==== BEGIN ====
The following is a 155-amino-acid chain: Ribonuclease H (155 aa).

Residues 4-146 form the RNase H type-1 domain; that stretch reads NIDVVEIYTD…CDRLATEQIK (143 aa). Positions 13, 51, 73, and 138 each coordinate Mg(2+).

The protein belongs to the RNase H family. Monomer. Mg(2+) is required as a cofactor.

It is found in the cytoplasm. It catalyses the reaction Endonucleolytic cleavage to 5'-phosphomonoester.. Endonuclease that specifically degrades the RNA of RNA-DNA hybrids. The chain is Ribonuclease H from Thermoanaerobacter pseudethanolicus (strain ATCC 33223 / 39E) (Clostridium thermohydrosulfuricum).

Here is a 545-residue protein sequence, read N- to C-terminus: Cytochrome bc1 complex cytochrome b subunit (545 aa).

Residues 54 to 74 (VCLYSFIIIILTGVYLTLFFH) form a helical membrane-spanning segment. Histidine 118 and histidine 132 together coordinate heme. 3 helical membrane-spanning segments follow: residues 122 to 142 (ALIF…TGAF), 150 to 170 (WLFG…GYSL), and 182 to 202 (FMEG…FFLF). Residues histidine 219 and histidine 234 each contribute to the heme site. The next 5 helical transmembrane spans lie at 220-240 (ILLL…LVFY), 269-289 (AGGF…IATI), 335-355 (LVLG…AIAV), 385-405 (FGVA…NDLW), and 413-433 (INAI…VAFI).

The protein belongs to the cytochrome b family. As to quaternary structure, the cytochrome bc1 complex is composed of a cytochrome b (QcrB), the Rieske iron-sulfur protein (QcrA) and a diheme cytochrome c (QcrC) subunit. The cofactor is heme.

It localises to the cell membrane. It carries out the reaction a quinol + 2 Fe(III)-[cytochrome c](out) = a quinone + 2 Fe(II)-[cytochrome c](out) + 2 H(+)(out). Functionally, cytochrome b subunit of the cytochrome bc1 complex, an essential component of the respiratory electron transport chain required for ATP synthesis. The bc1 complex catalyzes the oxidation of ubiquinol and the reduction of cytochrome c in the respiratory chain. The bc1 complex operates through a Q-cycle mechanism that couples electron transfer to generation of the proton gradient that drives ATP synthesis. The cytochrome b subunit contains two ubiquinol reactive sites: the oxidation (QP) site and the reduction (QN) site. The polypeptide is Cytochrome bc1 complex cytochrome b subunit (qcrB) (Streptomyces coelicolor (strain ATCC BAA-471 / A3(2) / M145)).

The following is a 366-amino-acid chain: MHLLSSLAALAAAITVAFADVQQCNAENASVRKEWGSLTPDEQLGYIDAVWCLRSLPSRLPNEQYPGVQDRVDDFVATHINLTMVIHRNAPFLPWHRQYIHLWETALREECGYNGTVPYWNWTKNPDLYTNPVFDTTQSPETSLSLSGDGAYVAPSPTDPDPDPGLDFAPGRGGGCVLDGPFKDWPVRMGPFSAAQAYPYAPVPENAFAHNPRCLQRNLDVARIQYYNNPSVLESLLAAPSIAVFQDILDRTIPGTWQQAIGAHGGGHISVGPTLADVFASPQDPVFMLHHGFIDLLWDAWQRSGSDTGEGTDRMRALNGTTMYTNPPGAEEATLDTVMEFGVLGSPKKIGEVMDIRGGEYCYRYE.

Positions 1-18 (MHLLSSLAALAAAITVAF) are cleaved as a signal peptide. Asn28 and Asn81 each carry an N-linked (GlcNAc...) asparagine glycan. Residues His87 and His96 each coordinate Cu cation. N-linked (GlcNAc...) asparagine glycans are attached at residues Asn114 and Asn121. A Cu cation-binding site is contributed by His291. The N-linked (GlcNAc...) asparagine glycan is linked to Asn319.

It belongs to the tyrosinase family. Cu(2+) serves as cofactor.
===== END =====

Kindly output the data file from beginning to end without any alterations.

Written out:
The following is a 155-amino-acid chain: Ribonuclease H (155 aa).

Residues 4-146 form the RNase H type-1 domain; that stretch reads NIDVVEIYTD…CDRLATEQIK (143 aa). Positions 13, 51, 73, and 138 each coordinate Mg(2+).

The protein belongs to the RNase H family. Monomer. Mg(2+) is required as a cofactor.

It is found in the cytoplasm. It catalyses the reaction Endonucleolytic cleavage to 5'-phosphomonoester.. Endonuclease that specifically degrades the RNA of RNA-DNA hybrids. The chain is Ribonuclease H from Thermoanaerobacter pseudethanolicus (strain ATCC 33223 / 39E) (Clostridium thermohydrosulfuricum).

Here is a 545-residue protein sequence, read N- to C-terminus: Cytochrome bc1 complex cytochrome b subunit (545 aa).

Residues 54 to 74 (VCLYSFIIIILTGVYLTLFFH) form a helical membrane-spanning segment. Histidine 118 and histidine 132 together coordinate heme. 3 helical membrane-spanning segments follow: residues 122 to 142 (ALIF…TGAF), 150 to 170 (WLFG…GYSL), and 182 to 202 (FMEG…FFLF). Residues histidine 219 and histidine 234 each contribute to the heme site. The next 5 helical transmembrane spans lie at 220-240 (ILLL…LVFY), 269-289 (AGGF…IATI), 335-355 (LVLG…AIAV), 385-405 (FGVA…NDLW), and 413-433 (INAI…VAFI).

The protein belongs to the cytochrome b family. As to quaternary structure, the cytochrome bc1 complex is composed of a cytochrome b (QcrB), the Rieske iron-sulfur protein (QcrA) and a diheme cytochrome c (QcrC) subunit. The cofactor is heme.

It localises to the cell membrane. It carries out the reaction a quinol + 2 Fe(III)-[cytochrome c](out) = a quinone + 2 Fe(II)-[cytochrome c](out) + 2 H(+)(out). Functionally, cytochrome b subunit of the cytochrome bc1 complex, an essential component of the respiratory electron transport chain required for ATP synthesis. The bc1 complex catalyzes the oxidation of ubiquinol and the reduction of cytochrome c in the respiratory chain. The bc1 complex operates through a Q-cycle mechanism that couples electron transfer to generation of the proton gradient that drives ATP synthesis. The cytochrome b subunit contains two ubiquinol reactive sites: the oxidation (QP) site and the reduction (QN) site. The polypeptide is Cytochrome bc1 complex cytochrome b subunit (qcrB) (Streptomyces coelicolor (strain ATCC BAA-471 / A3(2) / M145)).

The following is a 366-amino-acid chain: MHLLSSLAALAAAITVAFADVQQCNAENASVRKEWGSLTPDEQLGYIDAVWCLRSLPSRLPNEQYPGVQDRVDDFVATHINLTMVIHRNAPFLPWHRQYIHLWETALREECGYNGTVPYWNWTKNPDLYTNPVFDTTQSPETSLSLSGDGAYVAPSPTDPDPDPGLDFAPGRGGGCVLDGPFKDWPVRMGPFSAAQAYPYAPVPENAFAHNPRCLQRNLDVARIQYYNNPSVLESLLAAPSIAVFQDILDRTIPGTWQQAIGAHGGGHISVGPTLADVFASPQDPVFMLHHGFIDLLWDAWQRSGSDTGEGTDRMRALNGTTMYTNPPGAEEATLDTVMEFGVLGSPKKIGEVMDIRGGEYCYRYE.

Positions 1-18 (MHLLSSLAALAAAITVAF) are cleaved as a signal peptide. Asn28 and Asn81 each carry an N-linked (GlcNAc...) asparagine glycan. Residues His87 and His96 each coordinate Cu cation. N-linked (GlcNAc...) asparagine glycans are attached at residues Asn114 and Asn121. A Cu cation-binding site is contributed by His291. The N-linked (GlcNAc...) asparagine glycan is linked to Asn319.

It belongs to the tyrosinase family. Cu(2+) serves as cofactor.